Myers stifles Braves in sharp outing

Myers stifles Braves in sharp outing

PHILADELPHIA -- It was a day of song in the City of Brotherly Love, starting with the worldwide Live 8 concert at the Philadelphia Art Museum.

Brett Myers made some sweet music of his own in South Philly, composing his finest outing of the season and leading the Phillies to a much-needed 6-3 win over the Braves. The right-hander dominated Atlanta for 8 1/3 innings, allowing four hits.

He fanned nine -- eight looking -- and retired 20 straight at one point.

"He had a gem going," said manager Charlie Manuel. "That's what we needed."

"That's one of the best jobs against us all year," said Atlanta manager Bobby Cox. "He was absolutely dynamite."

Adam LaRoche was the only Brave to reach base against Myers (6-4) through the first eight innings. Myers received a standing ovation from the crowd of 29,205 when he batted in the bottom of the eighth.

Myers -- who had struggled through his previous two starts, getting touched for 13 runs and 18 hits in just 7 1/3 innings after dominating in April and May -- also produced Philadelphia's second run with an RBI single in the fourth. It scored Chase Utley, who was hit by a pitch.

"After they walked Tank [Todd Pratt], I thought I had to do something, and the best way to get a hit is to put the ball in play," Myers said. "I happened to do so."

So did Pat Burrell and David Bell, who each homered. Burrell's solo shot gave Philadelphia its first run, and Bell's three-run blast cemented the win.

Offensive bursts aside, this game was all about Myers, who recorded five of his outs with one pitch and threw first-pitch strikes to all but eight of the 30 batters he faced.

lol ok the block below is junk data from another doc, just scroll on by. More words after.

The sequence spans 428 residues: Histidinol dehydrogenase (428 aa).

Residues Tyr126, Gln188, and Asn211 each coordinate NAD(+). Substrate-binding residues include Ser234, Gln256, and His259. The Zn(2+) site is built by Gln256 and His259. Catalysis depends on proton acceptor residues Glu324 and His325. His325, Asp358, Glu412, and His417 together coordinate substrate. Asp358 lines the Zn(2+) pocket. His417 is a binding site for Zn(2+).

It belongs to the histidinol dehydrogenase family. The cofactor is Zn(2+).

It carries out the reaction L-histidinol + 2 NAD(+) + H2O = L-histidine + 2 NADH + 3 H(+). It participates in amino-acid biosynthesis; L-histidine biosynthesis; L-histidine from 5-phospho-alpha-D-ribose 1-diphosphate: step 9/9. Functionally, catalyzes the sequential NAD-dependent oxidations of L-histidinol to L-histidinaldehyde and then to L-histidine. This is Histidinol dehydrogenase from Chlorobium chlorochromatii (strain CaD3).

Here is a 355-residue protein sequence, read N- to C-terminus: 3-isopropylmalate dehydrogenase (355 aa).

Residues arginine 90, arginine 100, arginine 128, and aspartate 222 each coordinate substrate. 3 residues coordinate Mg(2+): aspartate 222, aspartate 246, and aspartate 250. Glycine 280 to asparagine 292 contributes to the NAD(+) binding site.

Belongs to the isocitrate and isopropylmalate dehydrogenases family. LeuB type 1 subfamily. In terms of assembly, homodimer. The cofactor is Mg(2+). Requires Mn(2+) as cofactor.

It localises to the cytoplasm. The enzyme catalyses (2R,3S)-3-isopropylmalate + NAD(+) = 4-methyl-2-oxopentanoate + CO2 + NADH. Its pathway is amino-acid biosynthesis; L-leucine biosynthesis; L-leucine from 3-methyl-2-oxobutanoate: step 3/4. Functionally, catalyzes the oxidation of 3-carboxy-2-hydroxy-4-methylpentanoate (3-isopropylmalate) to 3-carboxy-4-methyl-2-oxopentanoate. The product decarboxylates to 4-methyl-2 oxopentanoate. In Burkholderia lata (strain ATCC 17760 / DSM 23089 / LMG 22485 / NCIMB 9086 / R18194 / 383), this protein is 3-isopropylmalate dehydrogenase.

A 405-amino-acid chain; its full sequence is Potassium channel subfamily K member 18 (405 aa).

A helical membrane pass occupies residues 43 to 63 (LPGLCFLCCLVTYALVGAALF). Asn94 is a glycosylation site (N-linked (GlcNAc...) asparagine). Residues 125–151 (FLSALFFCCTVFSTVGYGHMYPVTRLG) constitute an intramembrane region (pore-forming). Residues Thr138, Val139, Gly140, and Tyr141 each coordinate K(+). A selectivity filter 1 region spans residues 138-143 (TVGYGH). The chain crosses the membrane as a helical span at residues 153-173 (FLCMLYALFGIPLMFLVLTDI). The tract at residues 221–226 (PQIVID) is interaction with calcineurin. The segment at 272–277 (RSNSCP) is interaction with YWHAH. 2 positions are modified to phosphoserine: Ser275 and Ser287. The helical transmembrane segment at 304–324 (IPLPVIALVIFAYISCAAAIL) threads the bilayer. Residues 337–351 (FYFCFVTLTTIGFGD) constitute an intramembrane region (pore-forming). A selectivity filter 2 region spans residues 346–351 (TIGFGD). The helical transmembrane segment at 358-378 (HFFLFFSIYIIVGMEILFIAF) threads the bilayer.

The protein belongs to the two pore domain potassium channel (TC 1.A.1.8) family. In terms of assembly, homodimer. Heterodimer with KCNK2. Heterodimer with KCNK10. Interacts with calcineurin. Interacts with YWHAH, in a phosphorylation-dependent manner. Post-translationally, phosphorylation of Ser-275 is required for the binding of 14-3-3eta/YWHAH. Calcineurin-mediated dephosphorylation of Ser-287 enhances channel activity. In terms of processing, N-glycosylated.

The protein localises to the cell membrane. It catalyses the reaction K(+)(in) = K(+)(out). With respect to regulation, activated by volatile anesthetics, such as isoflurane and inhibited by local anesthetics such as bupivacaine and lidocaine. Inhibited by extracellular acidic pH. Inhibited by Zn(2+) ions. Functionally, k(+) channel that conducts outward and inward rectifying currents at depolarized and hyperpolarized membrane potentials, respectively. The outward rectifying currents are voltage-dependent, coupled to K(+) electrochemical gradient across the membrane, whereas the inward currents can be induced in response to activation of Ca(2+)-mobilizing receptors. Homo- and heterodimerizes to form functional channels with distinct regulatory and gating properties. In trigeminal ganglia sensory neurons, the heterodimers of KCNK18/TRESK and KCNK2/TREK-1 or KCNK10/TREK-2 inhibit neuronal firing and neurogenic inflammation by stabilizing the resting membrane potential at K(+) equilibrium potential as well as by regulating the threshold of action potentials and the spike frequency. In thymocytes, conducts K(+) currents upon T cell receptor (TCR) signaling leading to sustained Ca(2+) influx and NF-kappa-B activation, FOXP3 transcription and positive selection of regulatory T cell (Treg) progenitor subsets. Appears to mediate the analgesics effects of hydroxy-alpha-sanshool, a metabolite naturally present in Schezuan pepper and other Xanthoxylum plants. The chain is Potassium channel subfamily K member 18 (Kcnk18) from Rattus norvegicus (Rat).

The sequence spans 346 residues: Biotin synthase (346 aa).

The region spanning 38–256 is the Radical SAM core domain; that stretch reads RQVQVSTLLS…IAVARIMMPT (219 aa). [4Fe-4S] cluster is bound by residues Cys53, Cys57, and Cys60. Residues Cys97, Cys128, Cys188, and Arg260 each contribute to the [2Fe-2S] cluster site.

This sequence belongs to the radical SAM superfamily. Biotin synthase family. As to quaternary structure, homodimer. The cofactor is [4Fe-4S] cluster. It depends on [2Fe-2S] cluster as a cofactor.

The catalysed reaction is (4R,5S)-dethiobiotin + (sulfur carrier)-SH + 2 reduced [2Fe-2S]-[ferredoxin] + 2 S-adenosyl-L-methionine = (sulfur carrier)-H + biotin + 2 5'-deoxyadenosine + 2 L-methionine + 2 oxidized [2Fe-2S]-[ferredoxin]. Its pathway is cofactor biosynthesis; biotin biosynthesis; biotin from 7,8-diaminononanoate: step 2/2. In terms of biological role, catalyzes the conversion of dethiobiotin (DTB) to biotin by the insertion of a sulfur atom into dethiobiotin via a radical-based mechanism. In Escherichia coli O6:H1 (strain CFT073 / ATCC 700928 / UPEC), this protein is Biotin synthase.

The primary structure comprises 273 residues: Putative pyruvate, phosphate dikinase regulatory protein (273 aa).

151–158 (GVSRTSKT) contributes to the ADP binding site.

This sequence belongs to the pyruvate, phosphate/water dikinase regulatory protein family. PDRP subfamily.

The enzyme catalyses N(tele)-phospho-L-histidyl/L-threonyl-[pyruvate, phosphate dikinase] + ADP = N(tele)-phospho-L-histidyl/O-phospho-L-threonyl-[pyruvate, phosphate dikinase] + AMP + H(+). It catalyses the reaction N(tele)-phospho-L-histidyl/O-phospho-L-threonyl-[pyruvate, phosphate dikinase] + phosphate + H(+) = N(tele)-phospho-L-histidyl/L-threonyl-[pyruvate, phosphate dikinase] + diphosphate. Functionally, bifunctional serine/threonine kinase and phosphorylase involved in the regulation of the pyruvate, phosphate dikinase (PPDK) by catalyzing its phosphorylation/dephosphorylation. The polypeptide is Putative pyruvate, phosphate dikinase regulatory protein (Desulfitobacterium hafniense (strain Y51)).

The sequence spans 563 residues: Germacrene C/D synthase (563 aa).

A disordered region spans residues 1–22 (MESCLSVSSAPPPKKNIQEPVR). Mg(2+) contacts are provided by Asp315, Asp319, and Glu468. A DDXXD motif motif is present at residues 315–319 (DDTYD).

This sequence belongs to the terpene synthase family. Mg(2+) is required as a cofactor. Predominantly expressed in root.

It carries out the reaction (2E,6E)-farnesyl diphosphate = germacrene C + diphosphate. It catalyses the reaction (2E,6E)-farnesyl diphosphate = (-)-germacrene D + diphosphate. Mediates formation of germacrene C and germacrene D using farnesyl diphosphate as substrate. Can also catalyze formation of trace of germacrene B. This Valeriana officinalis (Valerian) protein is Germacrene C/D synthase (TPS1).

"He wasn't really a power pitcher today," said Pratt. "He threw a lot of sinkers. He worked that way well, and that was the key today. His control was there."

Myers allowed two singles and a walk to start the ninth, then surrendered his first run on a wild pitch, spoiling the shutout.

"I thought I made some good pitches at the end, but they just put the bat on the ball," Myers said. "You can't always get what you want."

Closer Billy Wagner gave the Phillies what they wanted when he recorded the final two outs.

The dominating effort from Myers gave the Phillies a shot at taking the series, and injected confidence into a struggling team. Philadelphia won for the fifth time in 17 games. The rough stretch caused Manuel to hold a team meeting a week ago. More recently, Wagner suggested that the team was playing without intensity, and that contention prompted another team meeting.

This win was as needed as any other.

"This game isn't easy, and it never was easy," said Bell. "Any time you lose, you go through things like that. It's a matter of how you get through it. It's important that we all stick together and believe that we're going to get through it. Just because we've gone through a tough time here, it's not time to shut it down. It's time to really show how tough we are. That's how things pay off, and I believe that's going to happen."

Ken Mandel is a reporter for MLB.com. This story was not subject to the approval of Major League Baseball or its clubs.